I promise I didn’t intend to just walk away the way that I did—a number of things suddenly came up and got in the way.
To be fair, though, I did intend to take a break. The last story I published wasn’t a story at all, it was bits and pieces cobbled together from a novel I’ll never write. I was a bit bummed when I hit “Publish” on it because it wasn’t any good, but then I had my schedule to keep so I did. It was time for a break.
I hadn’t meant to stop right away, but then my chickens died. I learned later that an outbreak of highly-contagious avian influenza (“really bad bird flu”) in this region. My poor free-range chickens must have been infected by some random bird that stopped in my garden on the way to or from Lake Victoria. One of them was sick on Sunday, and by Tuesday all were dead. A veterinarian advised me to euthanize them once it became clear that they had all been exposed, but I wasn’t sure I had the strength, physically or emotionally, to do it quickly and cleanly. Instead, when their seizures hit, I scooped them up and stroked their backs and whispered to them to keep them calm while their little hearts gave out.
I wasn’t really able to do much of anything else that week.
When that was over I was notified that I had been awarded a new contract. This one was far more demanding than my last one and suddenly my days weren’t mine anymore. I have to wake up super-early now so that I can squeeze in some exercise before getting dressed and going into the office—a real office, with cubicles and fluorescent lights and a coffee machine in the break room—and then sit and do things until it’s time to go home. (Don’t get me wrong, I love my job. I just wish it didn’t take so long.)
For all these reasons my fiction writing really hit a snag, and I couldn’t summon the time or energy to post anything. I did find moments here and there where I could read over what I’d written in the previous year. I sorted my stories into three piles: ones I’m proud of, ones I’m not ashamed of, and ones best forgotten. I edited the ones in the first two piles as best as I could—typos, missing sentences, sometimes character names that changed in mid-story—and bound them in a little vanity press edition for myself. That was satisfying. It looks like a real book, and sits nicely on my shelf. (The vanity press even let me put it up for sale in their bookstore, though I undercut my sales potential by about a hundred percent by giving a free copy to my mom.)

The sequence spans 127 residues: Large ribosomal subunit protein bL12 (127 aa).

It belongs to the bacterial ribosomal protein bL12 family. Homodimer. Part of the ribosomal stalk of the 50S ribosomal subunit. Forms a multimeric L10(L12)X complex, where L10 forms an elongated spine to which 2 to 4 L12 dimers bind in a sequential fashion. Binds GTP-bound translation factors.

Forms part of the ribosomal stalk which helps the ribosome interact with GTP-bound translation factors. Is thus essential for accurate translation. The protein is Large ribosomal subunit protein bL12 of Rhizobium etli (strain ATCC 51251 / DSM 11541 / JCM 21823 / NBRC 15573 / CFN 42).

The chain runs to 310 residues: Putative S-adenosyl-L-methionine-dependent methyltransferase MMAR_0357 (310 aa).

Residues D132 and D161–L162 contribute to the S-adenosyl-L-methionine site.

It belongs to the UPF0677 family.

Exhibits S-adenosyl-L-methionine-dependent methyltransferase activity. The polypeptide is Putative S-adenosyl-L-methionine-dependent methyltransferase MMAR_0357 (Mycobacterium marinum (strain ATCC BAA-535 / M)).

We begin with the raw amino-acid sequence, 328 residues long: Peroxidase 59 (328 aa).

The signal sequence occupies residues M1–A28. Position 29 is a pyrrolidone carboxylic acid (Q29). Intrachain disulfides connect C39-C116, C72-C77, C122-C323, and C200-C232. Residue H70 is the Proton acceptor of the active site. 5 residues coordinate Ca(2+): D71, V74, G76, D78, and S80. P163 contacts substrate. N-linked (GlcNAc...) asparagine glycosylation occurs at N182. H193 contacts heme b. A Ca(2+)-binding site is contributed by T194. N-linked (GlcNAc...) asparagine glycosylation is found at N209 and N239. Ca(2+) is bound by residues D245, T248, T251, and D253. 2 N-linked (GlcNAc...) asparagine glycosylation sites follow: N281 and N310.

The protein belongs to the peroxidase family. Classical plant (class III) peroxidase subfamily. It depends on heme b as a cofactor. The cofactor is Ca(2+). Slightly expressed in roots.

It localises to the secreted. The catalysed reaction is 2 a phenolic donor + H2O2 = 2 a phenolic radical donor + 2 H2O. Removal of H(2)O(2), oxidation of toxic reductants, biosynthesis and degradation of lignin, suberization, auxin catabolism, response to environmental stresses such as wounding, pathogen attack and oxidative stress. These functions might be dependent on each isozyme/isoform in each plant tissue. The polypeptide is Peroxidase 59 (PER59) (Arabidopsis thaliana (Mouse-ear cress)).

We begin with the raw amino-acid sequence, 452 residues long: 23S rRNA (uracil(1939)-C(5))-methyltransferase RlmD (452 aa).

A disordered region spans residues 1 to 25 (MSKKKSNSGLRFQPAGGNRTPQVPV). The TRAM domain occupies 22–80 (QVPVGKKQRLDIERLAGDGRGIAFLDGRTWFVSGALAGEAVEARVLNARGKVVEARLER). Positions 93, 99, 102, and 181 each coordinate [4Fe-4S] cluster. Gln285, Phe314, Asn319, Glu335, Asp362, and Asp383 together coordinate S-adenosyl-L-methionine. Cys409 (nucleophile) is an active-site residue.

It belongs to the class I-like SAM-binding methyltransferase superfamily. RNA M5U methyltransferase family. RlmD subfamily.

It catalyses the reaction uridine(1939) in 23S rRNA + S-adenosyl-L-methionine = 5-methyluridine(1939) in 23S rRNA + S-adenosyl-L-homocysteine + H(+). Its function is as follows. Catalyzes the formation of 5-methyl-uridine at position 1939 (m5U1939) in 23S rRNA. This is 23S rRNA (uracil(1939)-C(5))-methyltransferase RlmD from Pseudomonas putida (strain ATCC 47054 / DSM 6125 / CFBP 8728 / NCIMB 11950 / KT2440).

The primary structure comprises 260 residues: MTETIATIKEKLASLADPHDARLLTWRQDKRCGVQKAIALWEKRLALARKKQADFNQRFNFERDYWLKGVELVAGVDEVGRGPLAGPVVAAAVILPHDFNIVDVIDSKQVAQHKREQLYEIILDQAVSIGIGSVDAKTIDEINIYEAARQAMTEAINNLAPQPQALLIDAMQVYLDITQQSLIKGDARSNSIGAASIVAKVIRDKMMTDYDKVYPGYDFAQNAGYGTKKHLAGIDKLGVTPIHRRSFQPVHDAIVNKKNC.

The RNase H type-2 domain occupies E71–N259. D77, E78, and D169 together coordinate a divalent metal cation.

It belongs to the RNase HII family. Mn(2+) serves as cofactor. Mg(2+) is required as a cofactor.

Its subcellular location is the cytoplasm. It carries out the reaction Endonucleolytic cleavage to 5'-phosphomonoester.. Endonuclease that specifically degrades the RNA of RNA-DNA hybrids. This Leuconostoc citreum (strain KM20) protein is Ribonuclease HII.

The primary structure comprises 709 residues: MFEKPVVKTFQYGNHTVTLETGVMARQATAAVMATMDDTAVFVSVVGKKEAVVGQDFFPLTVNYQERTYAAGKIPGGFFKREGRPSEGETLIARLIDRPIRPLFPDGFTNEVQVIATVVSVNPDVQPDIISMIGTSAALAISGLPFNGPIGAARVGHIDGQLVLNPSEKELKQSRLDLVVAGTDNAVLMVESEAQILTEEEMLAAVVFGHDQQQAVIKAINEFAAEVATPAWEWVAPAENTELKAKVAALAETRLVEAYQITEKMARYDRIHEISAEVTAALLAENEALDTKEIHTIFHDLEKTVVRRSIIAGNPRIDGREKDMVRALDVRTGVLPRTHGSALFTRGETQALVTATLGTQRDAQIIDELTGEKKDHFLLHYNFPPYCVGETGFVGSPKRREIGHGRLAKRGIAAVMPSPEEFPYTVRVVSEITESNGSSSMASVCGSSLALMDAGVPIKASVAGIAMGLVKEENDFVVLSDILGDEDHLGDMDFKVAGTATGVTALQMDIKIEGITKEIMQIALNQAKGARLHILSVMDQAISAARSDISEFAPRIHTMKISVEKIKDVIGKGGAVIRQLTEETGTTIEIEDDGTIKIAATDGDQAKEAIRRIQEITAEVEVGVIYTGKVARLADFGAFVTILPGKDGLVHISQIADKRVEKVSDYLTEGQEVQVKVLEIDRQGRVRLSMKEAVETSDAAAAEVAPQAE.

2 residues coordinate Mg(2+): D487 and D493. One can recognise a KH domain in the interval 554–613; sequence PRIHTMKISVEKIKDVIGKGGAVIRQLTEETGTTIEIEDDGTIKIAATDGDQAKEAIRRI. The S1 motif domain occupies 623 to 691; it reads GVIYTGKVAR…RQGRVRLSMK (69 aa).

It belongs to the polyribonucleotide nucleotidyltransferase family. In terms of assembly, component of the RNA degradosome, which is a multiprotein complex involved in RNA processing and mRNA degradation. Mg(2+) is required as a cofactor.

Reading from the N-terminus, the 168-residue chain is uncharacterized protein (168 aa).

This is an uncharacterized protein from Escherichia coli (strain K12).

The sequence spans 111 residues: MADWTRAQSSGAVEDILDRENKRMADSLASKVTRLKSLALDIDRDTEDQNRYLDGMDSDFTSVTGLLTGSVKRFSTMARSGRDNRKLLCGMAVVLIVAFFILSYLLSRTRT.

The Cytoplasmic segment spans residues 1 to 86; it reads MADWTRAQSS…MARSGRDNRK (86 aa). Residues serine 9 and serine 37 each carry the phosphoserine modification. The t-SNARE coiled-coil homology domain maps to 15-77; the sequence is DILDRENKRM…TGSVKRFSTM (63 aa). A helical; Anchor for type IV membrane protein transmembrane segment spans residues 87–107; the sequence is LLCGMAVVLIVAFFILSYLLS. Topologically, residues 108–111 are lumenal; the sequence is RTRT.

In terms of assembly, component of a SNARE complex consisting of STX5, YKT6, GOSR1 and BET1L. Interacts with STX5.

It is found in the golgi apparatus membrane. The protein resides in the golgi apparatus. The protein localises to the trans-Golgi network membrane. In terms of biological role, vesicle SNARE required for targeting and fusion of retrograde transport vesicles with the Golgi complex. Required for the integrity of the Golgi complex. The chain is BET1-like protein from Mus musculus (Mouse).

So that is the state of myself as I head into the summer. Tonight I’m boarding a plane and heading back to the U.S. for a little vacation. Over the next six weeks I hope to get back to my novel and maybe even finish it—at the rate of a thousand words a day I should at least get close. I hope everyone sleeps in so I can write in peace.
I ordered a big stack of books that I want to plow through, too. I don’t even remember which ones, because with the magic of the Internet I can sit in my cubicle in Uganda and send books to my parents so I don’t have to waste a precious second of my vacation time waiting at the bookstore for the cashier to ring me up.
I’m also excited that I bought a new camera. I haven’t used a “real” camera in years, not since I abandoned my film camera. At the time I couldn’t afford a DSLR so I got a cheesy point-and-shoot, and then replaced that one with my phone. It does seem silly, though, to tell people that I seriously think I can do justice to the beauty of East Africa with my iPhone. I look forward to playing with my new camera tomorrow. Who knows, maybe some of my best shots can end up here.
And when summer ends I’ll pack my bags and come back here, to my pretty little house in the hills, re-energized and ready to start everything up again.
I’m even going to get new chickens, because I miss my little ladies and the garden feels sad and empty without them.